Story and Photos by Shane Adams
“You’re wearing your fanny pack wrong.” These were the words I said to my buddy Mike as he walked up wearing the first Hill People Gear Kit Bag I had ever seen.
Mike is kind of a goofy guy, and upon first impression, this getup made him look even goofier. What I remember most about this encounter was his response: “This thing will change your life!”
And he was right.
Over the next few days, while at a land navigation class, I watched how Mike used his Kit Bag, carrying essential gear at all times – and he never removed it.
Working for ESEE Knives/Randall’s Adventure & Training I spend a lot of time in the field, and there are certain items we recommend having on you at all times. More than once I’ve dropped my backpack to assist a student and found myself away from my gear, requiring a trip back to my pack to rummage through the contents and retrieve what I need.
The Hill People Gear Kit Bag allows me to have my navigation kit, multiple sources for fire and tinder, notepad and writing utensils, a knife and/or multitool and headlamps at my fingertips, with room for more – depending on the objective.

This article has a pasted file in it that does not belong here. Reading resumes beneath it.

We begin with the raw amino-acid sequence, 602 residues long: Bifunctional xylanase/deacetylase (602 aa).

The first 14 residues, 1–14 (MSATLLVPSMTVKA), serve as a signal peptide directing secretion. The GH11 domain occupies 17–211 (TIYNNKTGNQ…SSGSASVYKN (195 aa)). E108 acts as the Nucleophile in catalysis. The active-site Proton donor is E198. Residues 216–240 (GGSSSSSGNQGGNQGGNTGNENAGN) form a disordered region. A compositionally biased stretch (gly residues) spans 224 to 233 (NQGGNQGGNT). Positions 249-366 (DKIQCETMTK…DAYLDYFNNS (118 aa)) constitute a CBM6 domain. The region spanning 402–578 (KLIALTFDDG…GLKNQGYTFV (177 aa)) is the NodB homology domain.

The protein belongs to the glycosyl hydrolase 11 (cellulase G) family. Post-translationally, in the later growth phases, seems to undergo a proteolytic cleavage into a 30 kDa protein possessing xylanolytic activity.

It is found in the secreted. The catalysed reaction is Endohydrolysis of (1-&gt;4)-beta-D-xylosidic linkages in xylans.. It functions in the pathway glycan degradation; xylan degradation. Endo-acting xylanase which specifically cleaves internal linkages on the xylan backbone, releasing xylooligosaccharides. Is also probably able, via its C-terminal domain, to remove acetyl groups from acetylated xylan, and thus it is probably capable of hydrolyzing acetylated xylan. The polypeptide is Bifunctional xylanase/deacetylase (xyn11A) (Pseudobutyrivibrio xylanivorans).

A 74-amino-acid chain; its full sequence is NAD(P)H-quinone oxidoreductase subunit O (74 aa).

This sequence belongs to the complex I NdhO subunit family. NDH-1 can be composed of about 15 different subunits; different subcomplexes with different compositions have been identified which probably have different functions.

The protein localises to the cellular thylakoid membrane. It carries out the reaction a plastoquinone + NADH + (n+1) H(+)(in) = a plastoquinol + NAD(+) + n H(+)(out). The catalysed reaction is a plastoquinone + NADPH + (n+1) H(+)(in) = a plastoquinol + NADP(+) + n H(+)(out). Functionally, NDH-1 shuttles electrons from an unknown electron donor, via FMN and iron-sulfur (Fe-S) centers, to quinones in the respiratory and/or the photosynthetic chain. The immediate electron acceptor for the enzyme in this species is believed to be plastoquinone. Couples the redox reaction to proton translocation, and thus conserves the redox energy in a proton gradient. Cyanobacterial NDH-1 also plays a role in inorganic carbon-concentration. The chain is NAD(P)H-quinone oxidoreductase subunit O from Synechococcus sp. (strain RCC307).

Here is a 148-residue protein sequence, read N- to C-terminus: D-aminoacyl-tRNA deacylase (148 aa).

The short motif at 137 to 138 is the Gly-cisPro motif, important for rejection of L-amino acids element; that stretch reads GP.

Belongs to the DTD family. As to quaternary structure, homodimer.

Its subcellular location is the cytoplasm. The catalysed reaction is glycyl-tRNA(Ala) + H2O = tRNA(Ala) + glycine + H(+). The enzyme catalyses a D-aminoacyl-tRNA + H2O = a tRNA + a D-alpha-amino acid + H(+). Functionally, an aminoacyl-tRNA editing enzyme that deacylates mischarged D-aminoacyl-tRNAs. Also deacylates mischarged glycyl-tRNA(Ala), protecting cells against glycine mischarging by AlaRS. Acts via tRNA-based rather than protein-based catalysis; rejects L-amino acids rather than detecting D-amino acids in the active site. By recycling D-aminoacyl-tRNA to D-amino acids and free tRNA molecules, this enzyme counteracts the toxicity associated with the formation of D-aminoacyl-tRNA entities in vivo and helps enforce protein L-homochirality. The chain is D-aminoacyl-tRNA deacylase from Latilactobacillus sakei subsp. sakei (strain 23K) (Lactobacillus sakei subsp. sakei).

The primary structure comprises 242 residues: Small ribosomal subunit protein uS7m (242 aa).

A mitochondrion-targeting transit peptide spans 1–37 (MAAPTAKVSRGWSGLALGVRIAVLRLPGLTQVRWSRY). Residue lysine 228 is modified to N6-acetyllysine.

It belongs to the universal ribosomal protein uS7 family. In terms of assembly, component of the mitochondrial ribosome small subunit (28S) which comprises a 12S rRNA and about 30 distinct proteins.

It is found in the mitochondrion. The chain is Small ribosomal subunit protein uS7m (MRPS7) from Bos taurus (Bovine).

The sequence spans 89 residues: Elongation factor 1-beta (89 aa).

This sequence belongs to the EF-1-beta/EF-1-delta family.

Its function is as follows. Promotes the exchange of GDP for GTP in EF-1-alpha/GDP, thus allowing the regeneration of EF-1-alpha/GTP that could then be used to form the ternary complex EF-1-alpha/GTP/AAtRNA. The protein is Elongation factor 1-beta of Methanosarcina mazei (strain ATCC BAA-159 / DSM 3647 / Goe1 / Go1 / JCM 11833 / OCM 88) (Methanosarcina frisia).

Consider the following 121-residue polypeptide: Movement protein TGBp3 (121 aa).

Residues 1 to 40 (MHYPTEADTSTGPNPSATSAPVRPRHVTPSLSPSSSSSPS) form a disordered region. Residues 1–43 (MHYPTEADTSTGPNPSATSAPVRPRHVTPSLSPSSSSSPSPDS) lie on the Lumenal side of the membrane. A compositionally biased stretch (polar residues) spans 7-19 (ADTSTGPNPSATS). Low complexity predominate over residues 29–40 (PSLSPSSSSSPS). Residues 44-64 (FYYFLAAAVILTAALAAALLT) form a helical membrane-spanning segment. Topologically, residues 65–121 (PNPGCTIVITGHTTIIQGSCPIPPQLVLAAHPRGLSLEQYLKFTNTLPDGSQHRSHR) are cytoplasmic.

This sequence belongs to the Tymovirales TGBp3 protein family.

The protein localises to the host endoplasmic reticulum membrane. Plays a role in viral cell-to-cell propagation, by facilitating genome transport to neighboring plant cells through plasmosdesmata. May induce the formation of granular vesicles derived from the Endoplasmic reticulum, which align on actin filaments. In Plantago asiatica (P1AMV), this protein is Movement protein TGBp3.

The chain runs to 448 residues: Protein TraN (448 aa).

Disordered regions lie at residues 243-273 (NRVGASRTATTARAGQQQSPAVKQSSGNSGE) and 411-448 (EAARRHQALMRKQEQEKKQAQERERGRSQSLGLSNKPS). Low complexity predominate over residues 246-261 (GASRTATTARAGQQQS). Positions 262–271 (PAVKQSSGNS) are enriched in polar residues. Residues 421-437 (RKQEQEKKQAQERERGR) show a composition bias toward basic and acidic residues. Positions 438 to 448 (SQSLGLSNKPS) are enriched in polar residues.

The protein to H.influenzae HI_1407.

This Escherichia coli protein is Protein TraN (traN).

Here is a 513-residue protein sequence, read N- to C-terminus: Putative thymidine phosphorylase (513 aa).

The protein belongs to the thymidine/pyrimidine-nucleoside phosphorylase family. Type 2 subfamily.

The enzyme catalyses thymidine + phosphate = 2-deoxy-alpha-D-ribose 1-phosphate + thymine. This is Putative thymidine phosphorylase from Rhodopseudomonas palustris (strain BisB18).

The HPG Kit Bag also allowed me to safely and discretely carry a pistol, in a way that does not put me on anyone’s radar. This was the tipping point that pushed me over the edge and sent me to their website for more research.
I reached out to the brothers Hill, Evan and Scot, and after speaking with them I soon had an Original Kit Bag V2 in the mail.
I had previously perused their website and noticed that their packs had a no-nonsense approach and seemed to be very well made. I have to admit, I’m a gear guy. Specifically, I’m a pack guy that really appreciates quality construction and attention to detail. I was not at all displeased when the Kit Bag arrived, and I had the chance to inspect it.
It is an exceptionally well-made American product, featuring 500d construction, heavy duty zippers and quality components all around.
The flat outside pocket has two internal organizing pockets, with dummy cord loops and Slik Clips above them, making it easy to secure essential gear that likes to unexpectedly jettison itself when you need it most. I can’t stress how often I used these Slik Clips to secure critical gear, like a compass, ferro rod, rescue whistle and other necessary items.
The spacious main compartment features two internal pockets, with the same dummy cord set up as the front pocket. The rear of the main compartment is lined with PALS cut Velcro faced fabric, designed by First Spear, in the 6/12 configuration, giving you near limitless options for internal organization and customization. You can use PALS compatible pockets and sheaths as well as any Velcro backed accessory suited to your needs.